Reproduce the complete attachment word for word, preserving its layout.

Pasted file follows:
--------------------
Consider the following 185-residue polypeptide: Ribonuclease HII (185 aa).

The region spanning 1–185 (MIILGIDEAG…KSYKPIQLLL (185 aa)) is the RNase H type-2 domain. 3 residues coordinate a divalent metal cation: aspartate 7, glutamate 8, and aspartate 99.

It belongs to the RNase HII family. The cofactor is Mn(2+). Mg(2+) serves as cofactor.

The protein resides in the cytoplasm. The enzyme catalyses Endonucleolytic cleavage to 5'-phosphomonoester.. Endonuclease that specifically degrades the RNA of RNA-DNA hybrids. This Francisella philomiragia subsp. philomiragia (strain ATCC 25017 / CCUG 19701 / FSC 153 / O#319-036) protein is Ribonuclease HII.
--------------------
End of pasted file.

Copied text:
Consider the following 185-residue polypeptide: Ribonuclease HII (185 aa).

The region spanning 1–185 (MIILGIDEAG…KSYKPIQLLL (185 aa)) is the RNase H type-2 domain. 3 residues coordinate a divalent metal cation: aspartate 7, glutamate 8, and aspartate 99.

It belongs to the RNase HII family. The cofactor is Mn(2+). Mg(2+) serves as cofactor.

The protein resides in the cytoplasm. The enzyme catalyses Endonucleolytic cleavage to 5'-phosphomonoester.. Endonuclease that specifically degrades the RNA of RNA-DNA hybrids. This Francisella philomiragia subsp. philomiragia (strain ATCC 25017 / CCUG 19701 / FSC 153 / O#319-036) protein is Ribonuclease HII.